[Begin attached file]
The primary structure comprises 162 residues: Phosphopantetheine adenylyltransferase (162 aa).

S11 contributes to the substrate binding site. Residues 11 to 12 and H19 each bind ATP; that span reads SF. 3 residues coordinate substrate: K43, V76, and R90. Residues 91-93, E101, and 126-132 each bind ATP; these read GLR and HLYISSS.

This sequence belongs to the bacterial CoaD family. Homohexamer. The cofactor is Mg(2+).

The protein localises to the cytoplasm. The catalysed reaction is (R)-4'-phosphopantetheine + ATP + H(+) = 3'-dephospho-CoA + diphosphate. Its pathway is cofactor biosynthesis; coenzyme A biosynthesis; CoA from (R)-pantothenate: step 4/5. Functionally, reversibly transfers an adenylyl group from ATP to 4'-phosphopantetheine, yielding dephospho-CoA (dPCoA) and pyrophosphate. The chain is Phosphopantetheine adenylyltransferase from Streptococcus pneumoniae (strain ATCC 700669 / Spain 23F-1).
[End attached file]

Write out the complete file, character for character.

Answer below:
The primary structure comprises 162 residues: Phosphopantetheine adenylyltransferase (162 aa).

S11 contributes to the substrate binding site. Residues 11 to 12 and H19 each bind ATP; that span reads SF. 3 residues coordinate substrate: K43, V76, and R90. Residues 91-93, E101, and 126-132 each bind ATP; these read GLR and HLYISSS.

This sequence belongs to the bacterial CoaD family. Homohexamer. The cofactor is Mg(2+).

The protein localises to the cytoplasm. The catalysed reaction is (R)-4'-phosphopantetheine + ATP + H(+) = 3'-dephospho-CoA + diphosphate. Its pathway is cofactor biosynthesis; coenzyme A biosynthesis; CoA from (R)-pantothenate: step 4/5. Functionally, reversibly transfers an adenylyl group from ATP to 4'-phosphopantetheine, yielding dephospho-CoA (dPCoA) and pyrophosphate. The chain is Phosphopantetheine adenylyltransferase from Streptococcus pneumoniae (strain ATCC 700669 / Spain 23F-1).